Skip to comments.Amelia Earhart's secret life after 'death' (Spy For Japan, Ends Up in New Hampshire)
Posted on 08/18/2002 3:39:33 PM PDT by Hellmouth
Earhart was already an American heroine when, at midnight on July 2, 1937, she and navigator Fred Noonan took off from New Guinea on the final 7000-mile leg of their global circumnavigation attempt. Intending to refuel on Howland Island, a narrow strip of land on the halfway mark, the pair made brief radio contact with a US coastguard cutter before communications were lost six hours into the flight.
History tells that the plane -- a Lockheed Electra -- ran out of fuel and crashed into the ocean shortly after losing contact with the coastguard vessel, a theory which has fuelled numerous high-profile yet futile attempts to locate the wreakage.
But veteran director Ken Annakin, now 87, is set to shock the world with Yours Truly, Amelia -- a darker interpretation of the mystery.
Annakin, director of such notable productions as The Longest Day, Three Men In A Boat, Those Magnificent Men In Their Flying Machines, The Battle Of The Bulge, Swiss Family Robinson, and more than 40 others , has already written the screenplay.
'The world has been led to believe that Amelia Earhart just vanished over the Pacific during her 1937 world flight, but that is definitely not so,' he said. 'The American government wanted to know what the Japanese were up to on the island of Truk and asked her to go on a spying mission.
'Amelia hated the idea of war and refused. She was, however, persuaded to manoeuvre the plane into a position from which her navigator, Fred Noonan, could take pictures of secret fortifications.
'They were detected and shot down by a Japanese plane. The pilot is still alive in Tokyo. Earhart and Noonan survived the crash landing, but he was killed when he refused to co-operate with the Japanese.'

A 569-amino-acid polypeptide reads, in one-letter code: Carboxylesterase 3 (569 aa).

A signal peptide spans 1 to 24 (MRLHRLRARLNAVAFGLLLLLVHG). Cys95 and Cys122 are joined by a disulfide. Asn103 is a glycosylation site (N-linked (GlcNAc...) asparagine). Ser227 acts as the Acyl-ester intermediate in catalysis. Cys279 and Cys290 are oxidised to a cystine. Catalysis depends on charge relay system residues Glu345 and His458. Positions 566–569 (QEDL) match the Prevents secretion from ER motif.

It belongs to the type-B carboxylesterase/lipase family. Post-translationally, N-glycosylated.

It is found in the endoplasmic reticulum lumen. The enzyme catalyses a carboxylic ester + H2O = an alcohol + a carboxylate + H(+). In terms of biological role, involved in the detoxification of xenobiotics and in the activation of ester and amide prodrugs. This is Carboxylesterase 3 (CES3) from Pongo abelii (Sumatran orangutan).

Earhart, it seems, saved her skin by being more helpful and there were photographs of her standing on the wing of a plane that the Japanese were testing. She had had useful experience of a similar plane belonging to the famous Howard Hughes.
When the Japanese were losing the war, they sent her to a camp for priests and nuns in North China, from which she was ultimately rescued by the Americans.
The American government did not want it known that such an inspirational citizen had been spying. The miraculous re-emergence of a national hero who was supposed to have been lost would have been difficult to explain, and the Japanese were ready to expose her as a traitor.
The solution was a new identity. After rehabilitation, she was allowed to settle into life in New Hampshire, attended by a minder, Guy Bolam, a former MI6 man from England who became her husband.
Annakin has had the co-operation of the husband's step-brother, as well as an American officer, James Hannon, who came across Earhart in that Chinese camp at the end of the war. There, she was being referred to as 'the Yank' and 'the female Lindbergh', a reference to Charles Lindbergh, the American pilot who made the first solo transatlantic flight the year before Amelia Earhart.
It is a powerful human drama, the veracity of which Annakin is totally convinced. Born in Yorkshire in 1914, it has taken until his eighties for his name to be recognised in his own homeland. Apart from a doctorate from Hull university, Annakin will soon collect an OBE from the Queen. A close friend of Walt Disney and Darryl Zanuck, he is already installed in that hall of fame known as the Disney Legends.